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June 21st, 2011

DOE webinar: How top 5 hydrogen economy states did it

Published on June 21st, 2011 | By: Eileen De Guire
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DOE webinar, June 21

For two consecutive years, Fuel Cells 2000 has named California, Connecticut, New York, Ohio and South Carolina to its list of top five fuel cell states (see last week’s post about the just-released 2010 “State of the states” report (pdf)).

DOE is sponsoring a lunch-time webinar tomorrow on how local policies enabled these states to become leaders in fuel cell technology development and deployment.

From DOE:

Webinar June 21: Top Five Fuel Cell States – Why Local Policies Mean Green Growth

The U.S. Department of Energy’s Fuel Cell Technologies Program will co-host a webinar with the Technology Transition Corporation and the Clean Energy States Alliance titled “Top Five Fuel Cell States – Why Local Policies Mean Green Growth” on Tuesday, June 21, from 12:00 to 1:00 p.m. EDT.

Hydrogen fuel cells are currently powering stationary applications, backup power, buses, forklifts, and commercial fleets in municipalities across the country. In this webinar, participants will hear from organizations in states with top-performing hydrogen fuel cell projects and learn about how these states’ local policies have increased the use of innovative fuel cell technologies. Participants will also see why fuel cell technologies can be a great choice for businesses, and what they can do to help foster growth of the fuel cell market.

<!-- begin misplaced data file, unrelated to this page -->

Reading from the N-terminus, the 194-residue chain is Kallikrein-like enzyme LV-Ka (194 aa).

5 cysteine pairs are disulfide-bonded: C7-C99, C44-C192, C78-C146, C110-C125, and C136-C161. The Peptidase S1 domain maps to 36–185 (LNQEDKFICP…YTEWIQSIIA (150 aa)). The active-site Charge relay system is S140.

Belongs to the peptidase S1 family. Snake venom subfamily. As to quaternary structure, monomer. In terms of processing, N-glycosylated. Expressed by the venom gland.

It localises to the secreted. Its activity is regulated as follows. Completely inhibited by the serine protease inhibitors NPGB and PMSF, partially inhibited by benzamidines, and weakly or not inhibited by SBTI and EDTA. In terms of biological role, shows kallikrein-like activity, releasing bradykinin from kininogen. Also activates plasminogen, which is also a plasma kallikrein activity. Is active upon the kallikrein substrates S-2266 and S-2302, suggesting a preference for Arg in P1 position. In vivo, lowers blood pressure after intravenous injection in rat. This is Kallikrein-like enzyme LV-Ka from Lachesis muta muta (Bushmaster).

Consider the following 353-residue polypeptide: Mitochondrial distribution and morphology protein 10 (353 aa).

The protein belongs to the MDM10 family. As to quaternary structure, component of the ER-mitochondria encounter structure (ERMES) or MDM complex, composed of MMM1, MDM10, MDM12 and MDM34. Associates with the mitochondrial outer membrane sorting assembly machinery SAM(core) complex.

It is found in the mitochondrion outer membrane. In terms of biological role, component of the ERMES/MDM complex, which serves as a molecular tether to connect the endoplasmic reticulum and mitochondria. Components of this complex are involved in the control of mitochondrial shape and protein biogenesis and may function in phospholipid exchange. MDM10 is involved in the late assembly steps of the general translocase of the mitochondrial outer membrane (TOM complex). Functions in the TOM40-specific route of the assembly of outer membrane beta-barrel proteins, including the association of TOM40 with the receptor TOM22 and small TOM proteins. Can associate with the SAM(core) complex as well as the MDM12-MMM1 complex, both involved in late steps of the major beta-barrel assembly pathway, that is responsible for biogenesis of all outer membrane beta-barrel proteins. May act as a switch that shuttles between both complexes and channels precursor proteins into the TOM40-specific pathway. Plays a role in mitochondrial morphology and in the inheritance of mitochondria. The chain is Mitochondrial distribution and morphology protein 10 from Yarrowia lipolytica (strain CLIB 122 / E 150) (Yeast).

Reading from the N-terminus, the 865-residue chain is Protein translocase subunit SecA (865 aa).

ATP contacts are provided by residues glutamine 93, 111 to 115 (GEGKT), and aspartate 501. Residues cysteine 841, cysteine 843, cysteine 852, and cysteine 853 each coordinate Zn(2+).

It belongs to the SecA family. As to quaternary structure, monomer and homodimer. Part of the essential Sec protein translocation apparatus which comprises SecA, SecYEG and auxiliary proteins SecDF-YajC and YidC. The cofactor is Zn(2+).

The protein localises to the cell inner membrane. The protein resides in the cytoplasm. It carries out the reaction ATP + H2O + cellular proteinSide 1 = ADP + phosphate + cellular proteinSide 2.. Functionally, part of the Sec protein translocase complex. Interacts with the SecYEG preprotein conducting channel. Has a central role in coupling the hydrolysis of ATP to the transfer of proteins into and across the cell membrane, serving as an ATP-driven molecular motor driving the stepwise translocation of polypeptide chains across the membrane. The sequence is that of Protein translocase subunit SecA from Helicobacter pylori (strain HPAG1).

Speakers:

Public Technology Institute representative – moderator
Pat Valente – executive director, Ohio Fuel Cell Coalition – will discuss business development, including promotion of the fuel cell manufacturing supply chain and potential sources of assistance and incentives.
´╗┐Jennifer Gangi – program director, Fuel Cells 2000 – will give an overview of successful state policies.
Julia Donoho – major project architect, County of Sonoma, California – will talk about a 1.4 megawatt fuel cell operating in Sonoma County, California. This fuel cell is the largest in the state and is expected to save the county up to $50 million in energy costs over the next 30 years.”


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